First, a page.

The walk along the corridor is accompanied by sounds of a busy street. Slowly the place becomes clear: a basement, above which urban life runs; a sense of gutter-like suffocation and confinement. Through peep holes in the wall, the video “habitat” of a street section can be seen. A girl in a short mini-skirt walks unhurriedly back and forth. Her footsteps are hesitant, her feet convey bewilderment. The peeking audience is locked in the basement while she cruises the street freely. We witness the lower half of her body, practically looking into her panties, watching her covertly from below. The sense of excessive proximity to her body is both sensual and repulsive. There is doubt regarding her occupation; is every woman standing on a street corner to be suspected of prostitution? Standing in a specific place, in a particular pose, wearing revealing clothes, heavy make-up, perfume – are all these signs of prostitution? Questions dealing with the representation of the body on the uncertain boundary between fashion and prostitution recur in all of Heiman and Ben-Shoshan’s works, engaging in an intense dialogue between reality and its representation.
At the end of the corridor, the animated movie bordel is screened: movement, to the sound of a heavily walking man, along a dark corridor with sensually, temptingly textured walls, and entry into the mysteries of femininity – an enticing vagina dentata, a never-ending hellish torment.
The pinnacle of the world of acting and “glamour” is Hollywood entertainment. Doron Solomons, in the video Solicitation, refers to a scene from a twentieth century fairy tale – the movie Pretty Woman; a Cinderella-prostitute myth. The movie is raised as an association in any discussion of prostitution and trafficking in women, and the trafficking victims themselves do not forego the fantasy, dreaming of a rich client who will fall in love with them and save them, with whom they will live happily ever after… Solomons deals with the scene of bargaining, the economic negotiations that take place when a woman is bought. He victimizes the victim, concealing the actress’s face and distorting her voice – a technique familiar from TV, used when interviewed persons do no wish to show their faces and be exposed. At times, these are the criminally accused, but often it is women, victims of sexual abuse or trafficking, who are driven by shame and fear to hide behind a screen of flickering pixels and an unnatural voice even when they dare to tell their story. The nature of the cinematic image changes from a romantic comedy to an action horror film, between feature and documentary. The new hybrid genre creates perplexity and pathos, resulting in painful humor.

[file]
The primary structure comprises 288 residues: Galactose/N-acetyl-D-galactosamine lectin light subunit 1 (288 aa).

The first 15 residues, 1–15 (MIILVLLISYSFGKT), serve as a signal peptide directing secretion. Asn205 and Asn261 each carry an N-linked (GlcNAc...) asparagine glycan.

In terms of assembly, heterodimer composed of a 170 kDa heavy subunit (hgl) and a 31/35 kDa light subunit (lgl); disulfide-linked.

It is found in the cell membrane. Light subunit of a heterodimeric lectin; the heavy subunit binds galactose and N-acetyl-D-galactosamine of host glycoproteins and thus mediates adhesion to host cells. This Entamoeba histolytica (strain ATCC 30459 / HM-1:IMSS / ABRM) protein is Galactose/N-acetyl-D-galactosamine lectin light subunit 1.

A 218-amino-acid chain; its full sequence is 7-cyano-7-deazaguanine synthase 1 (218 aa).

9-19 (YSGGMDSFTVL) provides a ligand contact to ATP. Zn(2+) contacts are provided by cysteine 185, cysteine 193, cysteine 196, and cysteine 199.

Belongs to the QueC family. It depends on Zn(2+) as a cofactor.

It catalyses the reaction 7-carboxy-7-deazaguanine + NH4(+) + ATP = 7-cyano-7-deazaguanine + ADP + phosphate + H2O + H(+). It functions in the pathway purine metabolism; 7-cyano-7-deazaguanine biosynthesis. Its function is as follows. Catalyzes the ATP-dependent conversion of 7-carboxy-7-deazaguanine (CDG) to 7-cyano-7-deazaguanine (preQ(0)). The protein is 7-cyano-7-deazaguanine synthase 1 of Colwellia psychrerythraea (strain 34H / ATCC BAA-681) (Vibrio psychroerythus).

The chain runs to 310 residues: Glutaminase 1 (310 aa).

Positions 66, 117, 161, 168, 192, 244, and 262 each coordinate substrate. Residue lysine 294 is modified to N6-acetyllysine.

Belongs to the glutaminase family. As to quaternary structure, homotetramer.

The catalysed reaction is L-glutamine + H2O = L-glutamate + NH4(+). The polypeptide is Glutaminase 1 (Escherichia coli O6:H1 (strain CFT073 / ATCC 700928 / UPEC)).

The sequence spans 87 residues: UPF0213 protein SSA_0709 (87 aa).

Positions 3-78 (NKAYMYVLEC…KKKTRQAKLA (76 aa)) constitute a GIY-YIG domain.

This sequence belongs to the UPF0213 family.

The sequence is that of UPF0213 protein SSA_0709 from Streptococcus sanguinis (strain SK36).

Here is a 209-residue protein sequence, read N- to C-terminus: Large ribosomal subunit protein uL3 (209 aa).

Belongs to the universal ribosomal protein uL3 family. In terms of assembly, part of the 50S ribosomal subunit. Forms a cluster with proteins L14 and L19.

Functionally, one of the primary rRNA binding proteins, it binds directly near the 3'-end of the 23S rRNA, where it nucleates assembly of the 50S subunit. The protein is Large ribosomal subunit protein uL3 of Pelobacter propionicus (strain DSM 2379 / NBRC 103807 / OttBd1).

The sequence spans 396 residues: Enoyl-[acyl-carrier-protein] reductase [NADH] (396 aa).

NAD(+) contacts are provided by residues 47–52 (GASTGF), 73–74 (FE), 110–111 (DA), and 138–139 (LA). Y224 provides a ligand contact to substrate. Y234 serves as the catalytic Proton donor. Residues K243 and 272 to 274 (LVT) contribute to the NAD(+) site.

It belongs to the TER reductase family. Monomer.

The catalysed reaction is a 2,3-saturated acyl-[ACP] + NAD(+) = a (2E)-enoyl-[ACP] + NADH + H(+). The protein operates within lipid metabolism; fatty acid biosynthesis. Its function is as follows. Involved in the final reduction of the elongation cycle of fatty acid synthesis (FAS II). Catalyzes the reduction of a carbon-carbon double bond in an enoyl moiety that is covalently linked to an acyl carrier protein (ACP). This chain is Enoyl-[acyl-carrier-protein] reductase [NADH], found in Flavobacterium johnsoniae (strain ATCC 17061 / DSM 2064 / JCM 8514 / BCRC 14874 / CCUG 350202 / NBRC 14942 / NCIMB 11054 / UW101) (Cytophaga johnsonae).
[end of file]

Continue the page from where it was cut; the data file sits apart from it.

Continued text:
And what about the actress herself, turned logo, who needs to survive in a male, sexual world filled with interviews, smiles and make-belief – is she also a victim?
In brothels, the calendar serves as a work diary on which needed information is scribbled: shifts, work schedules and room allocation. Ita Gartner’s support in Work Schedule was an enlarged Hebrew calendar, focusing on the month of Iyar (May-June) 2005, during which there were several holidays: Lag BaOmer, Independence Day, Second Passover. Against this Jewish/Israeli backdrop, Gartner gives visual expression to each day of the month. The drawings depict pimps, johns, fragmented limbs, lips, lipstick, high heels, a Ukrainian passport, violence, fear, confusion, helplessness, blind herd participation, anonymity, exposure, shame, denseness, fantasy, discomfort, oppressiveness, body, illusion, compulsion, reproduction, withering, possession and emptiness.
Between the drawings a subtle interactive narrative develops, depicting emotional complexity. The computerized scan of the works is a manipulation of distancing and alienation; a manual touch of color at the end of the process restores personal, human warmth.
The works in the exhibition are informed by an inquiry into the analogies between trafficking in women and the fields of media and art, artists and viewers. Apparently, the artists’ personal acquaintance with the Ma’agan shelter and with victims of trafficking had affected their choice to address the issue from these aspects – a combination of emotional identification and a critical point of view, perceiving a variety of elements of trafficking and prostitution as present also in their own lives.
Trafficking in women thrives in Israel. At this very moment hundreds of women are crossing the Egyptian border, are locked up and raped. Some are deported to their countries of origin, and others replace them; fresh “merchandize”. The exhibition “High Heels in the Sand” seeks to remind us that these are women on the assembly line, and that each one is an entire world: Tanya’s charming smile, Ira’s ambitions, Marina’s child and Zhenia’s dreams. If we would only stop burying our heads in the sand, the heels could also break free of it